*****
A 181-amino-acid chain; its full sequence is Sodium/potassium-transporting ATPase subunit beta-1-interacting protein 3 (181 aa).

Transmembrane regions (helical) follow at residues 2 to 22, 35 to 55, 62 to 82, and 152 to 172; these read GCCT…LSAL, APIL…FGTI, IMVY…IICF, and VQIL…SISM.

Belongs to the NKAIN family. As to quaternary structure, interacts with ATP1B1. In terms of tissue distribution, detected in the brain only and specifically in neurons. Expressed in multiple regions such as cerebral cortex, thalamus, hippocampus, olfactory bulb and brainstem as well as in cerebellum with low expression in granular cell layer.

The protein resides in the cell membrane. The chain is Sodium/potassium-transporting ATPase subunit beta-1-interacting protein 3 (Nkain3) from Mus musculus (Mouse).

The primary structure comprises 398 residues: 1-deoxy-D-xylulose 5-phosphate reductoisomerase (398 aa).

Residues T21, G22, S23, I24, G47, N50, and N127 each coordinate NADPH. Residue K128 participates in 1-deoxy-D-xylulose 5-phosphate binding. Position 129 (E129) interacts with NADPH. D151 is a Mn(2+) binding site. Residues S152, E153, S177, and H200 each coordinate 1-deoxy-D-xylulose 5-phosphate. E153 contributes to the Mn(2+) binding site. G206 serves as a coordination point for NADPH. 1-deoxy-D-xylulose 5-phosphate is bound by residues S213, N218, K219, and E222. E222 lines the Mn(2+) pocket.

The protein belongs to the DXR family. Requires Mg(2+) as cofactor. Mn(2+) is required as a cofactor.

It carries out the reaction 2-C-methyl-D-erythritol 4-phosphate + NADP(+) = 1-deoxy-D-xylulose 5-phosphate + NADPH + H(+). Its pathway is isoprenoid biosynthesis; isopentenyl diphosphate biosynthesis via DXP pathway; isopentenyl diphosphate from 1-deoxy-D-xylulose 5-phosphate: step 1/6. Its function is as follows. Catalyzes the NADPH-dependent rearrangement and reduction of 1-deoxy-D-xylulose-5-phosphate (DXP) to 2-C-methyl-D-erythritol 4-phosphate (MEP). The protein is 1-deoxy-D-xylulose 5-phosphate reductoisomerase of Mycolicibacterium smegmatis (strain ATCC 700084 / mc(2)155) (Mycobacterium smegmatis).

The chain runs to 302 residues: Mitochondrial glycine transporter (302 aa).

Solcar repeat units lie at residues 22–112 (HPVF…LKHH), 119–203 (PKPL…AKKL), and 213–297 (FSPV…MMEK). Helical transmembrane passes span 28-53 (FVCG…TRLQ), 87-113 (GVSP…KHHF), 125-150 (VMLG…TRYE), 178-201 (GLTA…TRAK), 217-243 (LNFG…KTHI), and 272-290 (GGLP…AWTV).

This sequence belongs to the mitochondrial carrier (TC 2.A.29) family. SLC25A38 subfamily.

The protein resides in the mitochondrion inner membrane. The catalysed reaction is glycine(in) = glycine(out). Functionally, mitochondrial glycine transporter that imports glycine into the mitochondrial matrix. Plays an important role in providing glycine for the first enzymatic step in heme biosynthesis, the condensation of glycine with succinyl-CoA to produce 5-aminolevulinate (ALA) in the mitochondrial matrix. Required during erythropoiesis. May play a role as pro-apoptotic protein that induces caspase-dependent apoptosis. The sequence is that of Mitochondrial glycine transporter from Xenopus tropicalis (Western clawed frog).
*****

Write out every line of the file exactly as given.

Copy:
A 181-amino-acid chain; its full sequence is Sodium/potassium-transporting ATPase subunit beta-1-interacting protein 3 (181 aa).

Transmembrane regions (helical) follow at residues 2 to 22, 35 to 55, 62 to 82, and 152 to 172; these read GCCT…LSAL, APIL…FGTI, IMVY…IICF, and VQIL…SISM.

Belongs to the NKAIN family. As to quaternary structure, interacts with ATP1B1. In terms of tissue distribution, detected in the brain only and specifically in neurons. Expressed in multiple regions such as cerebral cortex, thalamus, hippocampus, olfactory bulb and brainstem as well as in cerebellum with low expression in granular cell layer.

The protein resides in the cell membrane. The chain is Sodium/potassium-transporting ATPase subunit beta-1-interacting protein 3 (Nkain3) from Mus musculus (Mouse).

The primary structure comprises 398 residues: 1-deoxy-D-xylulose 5-phosphate reductoisomerase (398 aa).

Residues T21, G22, S23, I24, G47, N50, and N127 each coordinate NADPH. Residue K128 participates in 1-deoxy-D-xylulose 5-phosphate binding. Position 129 (E129) interacts with NADPH. D151 is a Mn(2+) binding site. Residues S152, E153, S177, and H200 each coordinate 1-deoxy-D-xylulose 5-phosphate. E153 contributes to the Mn(2+) binding site. G206 serves as a coordination point for NADPH. 1-deoxy-D-xylulose 5-phosphate is bound by residues S213, N218, K219, and E222. E222 lines the Mn(2+) pocket.

The protein belongs to the DXR family. Requires Mg(2+) as cofactor. Mn(2+) is required as a cofactor.

It carries out the reaction 2-C-methyl-D-erythritol 4-phosphate + NADP(+) = 1-deoxy-D-xylulose 5-phosphate + NADPH + H(+). Its pathway is isoprenoid biosynthesis; isopentenyl diphosphate biosynthesis via DXP pathway; isopentenyl diphosphate from 1-deoxy-D-xylulose 5-phosphate: step 1/6. Its function is as follows. Catalyzes the NADPH-dependent rearrangement and reduction of 1-deoxy-D-xylulose-5-phosphate (DXP) to 2-C-methyl-D-erythritol 4-phosphate (MEP). The protein is 1-deoxy-D-xylulose 5-phosphate reductoisomerase of Mycolicibacterium smegmatis (strain ATCC 700084 / mc(2)155) (Mycobacterium smegmatis).

The chain runs to 302 residues: Mitochondrial glycine transporter (302 aa).

Solcar repeat units lie at residues 22–112 (HPVF…LKHH), 119–203 (PKPL…AKKL), and 213–297 (FSPV…MMEK). Helical transmembrane passes span 28-53 (FVCG…TRLQ), 87-113 (GVSP…KHHF), 125-150 (VMLG…TRYE), 178-201 (GLTA…TRAK), 217-243 (LNFG…KTHI), and 272-290 (GGLP…AWTV).

This sequence belongs to the mitochondrial carrier (TC 2.A.29) family. SLC25A38 subfamily.

The protein resides in the mitochondrion inner membrane. The catalysed reaction is glycine(in) = glycine(out). Functionally, mitochondrial glycine transporter that imports glycine into the mitochondrial matrix. Plays an important role in providing glycine for the first enzymatic step in heme biosynthesis, the condensation of glycine with succinyl-CoA to produce 5-aminolevulinate (ALA) in the mitochondrial matrix. Required during erythropoiesis. May play a role as pro-apoptotic protein that induces caspase-dependent apoptosis. The sequence is that of Mitochondrial glycine transporter from Xenopus tropicalis (Western clawed frog).